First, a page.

- Create and Apply the Scripts
Create the scripts of your database by using the pre or post change methods. The process you choose will dictate how the scripts are created and applied. Each change should have a back-out process defined. You need to be able to return to the first state on any change.
- Keep Current Backups and Scripting, Version the Database
It goes without saying that before any major change you need to have a backup process in place. When I’ve the lead DBA on a team, I also require a complete script of the database and meta-data to be placed in a version-control system at each release level. I know, its overkill, but I’ve used this more times than I care to think about.
- Perform Regression Testing
The final piece of the puzzle is regression testing. Regression testing is nothing more than making sure that what used to work still does. While this sounds simple, if it’s a big application, this can take a long time. It’s tempting to skip this step — and dangerous. Once the users begin to put data in a production application, it can be tough to back it out if the upgrade or patch doesn’t work.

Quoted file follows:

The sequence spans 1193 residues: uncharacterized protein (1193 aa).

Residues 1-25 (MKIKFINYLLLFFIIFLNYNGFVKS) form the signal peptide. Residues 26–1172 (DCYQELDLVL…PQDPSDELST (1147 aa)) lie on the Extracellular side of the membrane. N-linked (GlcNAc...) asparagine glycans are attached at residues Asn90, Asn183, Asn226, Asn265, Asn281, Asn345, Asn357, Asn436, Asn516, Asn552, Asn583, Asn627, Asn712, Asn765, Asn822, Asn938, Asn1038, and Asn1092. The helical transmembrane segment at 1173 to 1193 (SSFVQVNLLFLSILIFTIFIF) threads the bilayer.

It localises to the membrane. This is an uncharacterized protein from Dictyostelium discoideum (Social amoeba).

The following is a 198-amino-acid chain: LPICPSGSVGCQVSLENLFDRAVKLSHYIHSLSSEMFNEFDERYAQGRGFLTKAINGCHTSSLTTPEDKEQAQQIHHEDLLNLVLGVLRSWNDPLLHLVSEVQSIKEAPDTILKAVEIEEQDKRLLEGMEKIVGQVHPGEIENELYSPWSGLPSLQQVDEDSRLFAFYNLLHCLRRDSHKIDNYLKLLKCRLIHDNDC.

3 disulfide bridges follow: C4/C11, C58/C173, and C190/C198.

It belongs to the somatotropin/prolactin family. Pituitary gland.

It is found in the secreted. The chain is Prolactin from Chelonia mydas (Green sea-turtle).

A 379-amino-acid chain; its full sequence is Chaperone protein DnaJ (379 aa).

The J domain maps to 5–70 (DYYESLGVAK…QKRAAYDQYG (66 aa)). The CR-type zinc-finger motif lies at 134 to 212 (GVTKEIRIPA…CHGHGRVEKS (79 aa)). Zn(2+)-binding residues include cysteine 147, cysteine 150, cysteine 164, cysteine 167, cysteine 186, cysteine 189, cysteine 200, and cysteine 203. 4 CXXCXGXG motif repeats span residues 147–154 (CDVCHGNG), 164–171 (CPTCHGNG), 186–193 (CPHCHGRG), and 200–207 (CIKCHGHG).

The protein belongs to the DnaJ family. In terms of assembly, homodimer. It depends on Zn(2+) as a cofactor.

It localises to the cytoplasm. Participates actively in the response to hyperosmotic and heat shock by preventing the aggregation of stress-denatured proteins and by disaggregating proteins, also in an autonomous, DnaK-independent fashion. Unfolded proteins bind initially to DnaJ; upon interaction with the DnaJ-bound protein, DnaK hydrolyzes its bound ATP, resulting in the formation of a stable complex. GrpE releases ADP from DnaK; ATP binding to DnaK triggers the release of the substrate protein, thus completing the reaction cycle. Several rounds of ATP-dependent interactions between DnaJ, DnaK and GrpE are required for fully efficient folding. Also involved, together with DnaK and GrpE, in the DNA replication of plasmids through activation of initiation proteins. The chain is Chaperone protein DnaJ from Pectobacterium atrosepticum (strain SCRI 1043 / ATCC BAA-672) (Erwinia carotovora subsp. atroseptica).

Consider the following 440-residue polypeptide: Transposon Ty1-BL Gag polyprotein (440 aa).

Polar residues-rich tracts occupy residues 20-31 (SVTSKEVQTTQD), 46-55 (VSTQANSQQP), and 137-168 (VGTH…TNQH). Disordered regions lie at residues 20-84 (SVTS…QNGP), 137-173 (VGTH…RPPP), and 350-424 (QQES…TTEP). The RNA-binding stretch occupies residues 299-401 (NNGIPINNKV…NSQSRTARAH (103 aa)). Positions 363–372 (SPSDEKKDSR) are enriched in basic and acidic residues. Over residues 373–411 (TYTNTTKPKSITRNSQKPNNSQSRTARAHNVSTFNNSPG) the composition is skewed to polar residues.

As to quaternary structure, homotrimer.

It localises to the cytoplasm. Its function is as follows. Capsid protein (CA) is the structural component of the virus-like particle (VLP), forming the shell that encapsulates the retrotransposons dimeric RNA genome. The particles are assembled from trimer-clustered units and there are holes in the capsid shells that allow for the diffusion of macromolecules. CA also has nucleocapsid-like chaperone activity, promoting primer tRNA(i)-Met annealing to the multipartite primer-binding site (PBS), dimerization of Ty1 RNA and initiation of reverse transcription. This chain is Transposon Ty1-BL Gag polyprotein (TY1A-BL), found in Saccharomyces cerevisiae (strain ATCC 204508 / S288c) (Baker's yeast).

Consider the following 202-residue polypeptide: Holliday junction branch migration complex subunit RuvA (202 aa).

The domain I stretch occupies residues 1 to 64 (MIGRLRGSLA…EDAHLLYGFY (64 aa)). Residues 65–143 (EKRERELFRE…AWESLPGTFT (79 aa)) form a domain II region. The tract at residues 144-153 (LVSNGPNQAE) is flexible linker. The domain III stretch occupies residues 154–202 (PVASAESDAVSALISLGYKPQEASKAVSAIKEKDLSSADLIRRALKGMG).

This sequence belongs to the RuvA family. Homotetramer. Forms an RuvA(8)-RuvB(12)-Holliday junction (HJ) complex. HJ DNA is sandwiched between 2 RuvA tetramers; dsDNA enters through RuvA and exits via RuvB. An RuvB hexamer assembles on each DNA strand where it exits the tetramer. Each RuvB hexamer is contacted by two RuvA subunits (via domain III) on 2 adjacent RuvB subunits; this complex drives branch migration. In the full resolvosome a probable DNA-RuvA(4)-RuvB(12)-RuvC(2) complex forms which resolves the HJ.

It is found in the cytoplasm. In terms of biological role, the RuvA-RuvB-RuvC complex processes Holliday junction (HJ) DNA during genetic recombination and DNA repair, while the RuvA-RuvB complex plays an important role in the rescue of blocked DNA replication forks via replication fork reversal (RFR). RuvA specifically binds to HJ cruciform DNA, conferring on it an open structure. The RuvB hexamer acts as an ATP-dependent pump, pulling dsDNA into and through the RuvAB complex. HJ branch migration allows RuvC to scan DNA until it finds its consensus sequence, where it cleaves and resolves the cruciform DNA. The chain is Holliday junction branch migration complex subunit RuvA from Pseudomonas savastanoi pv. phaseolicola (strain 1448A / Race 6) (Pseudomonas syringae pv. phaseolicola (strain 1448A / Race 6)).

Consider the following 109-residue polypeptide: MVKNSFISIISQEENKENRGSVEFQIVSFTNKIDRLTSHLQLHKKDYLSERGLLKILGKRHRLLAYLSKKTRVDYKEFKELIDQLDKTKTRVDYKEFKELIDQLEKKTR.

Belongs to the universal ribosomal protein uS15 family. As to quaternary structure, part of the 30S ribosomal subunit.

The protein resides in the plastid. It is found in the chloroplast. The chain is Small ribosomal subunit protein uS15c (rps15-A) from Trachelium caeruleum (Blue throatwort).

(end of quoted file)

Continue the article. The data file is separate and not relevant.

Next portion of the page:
- Document the process
Whether it’s a manual or automatic process, and whether it’s a production or development shop, you need to keep good documentation. I call this the "hit by a bus" binder, and it should contain a discussion of the process your firm chooses. This is the toughest thing to implement, since it’s normally yourself that is the bottleneck. Note that this item has both security and maintenance implications. You need to ensure that the binder (whether electronic or physical) is secured to authorized view, and that it is not co-located with the system. I normally mail these electronic tracking systems off-site in case our building is destroyed.
I hope this tutorial has shown you the importance of change management on your servers. Even though it may seem a bit much to implement, if you put these processes into practice you’ll thank yourself later. And so will the company — if you make them aware of what you are doing. They need to know in case you are not available to implement the system restoration.
InformIT Articles and Sample Chapters
Rich Schiesser has a whole series on change management strategies here.
I don't normally plug a vendor's products, but you can read the review of two change management tools here.